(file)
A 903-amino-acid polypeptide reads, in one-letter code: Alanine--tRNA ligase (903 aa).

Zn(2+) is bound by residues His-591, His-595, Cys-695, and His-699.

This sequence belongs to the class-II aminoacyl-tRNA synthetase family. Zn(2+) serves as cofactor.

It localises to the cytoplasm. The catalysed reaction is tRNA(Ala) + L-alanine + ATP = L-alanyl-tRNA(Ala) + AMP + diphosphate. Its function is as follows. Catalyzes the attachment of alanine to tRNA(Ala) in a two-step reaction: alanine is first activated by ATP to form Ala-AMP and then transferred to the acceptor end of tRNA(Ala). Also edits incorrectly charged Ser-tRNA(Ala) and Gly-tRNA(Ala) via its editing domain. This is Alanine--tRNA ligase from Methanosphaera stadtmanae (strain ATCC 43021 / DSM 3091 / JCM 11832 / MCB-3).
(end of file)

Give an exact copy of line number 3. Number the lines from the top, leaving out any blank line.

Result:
This sequence belongs to the class-II aminoacyl-tRNA synthetase family. Zn(2+) serves as cofactor.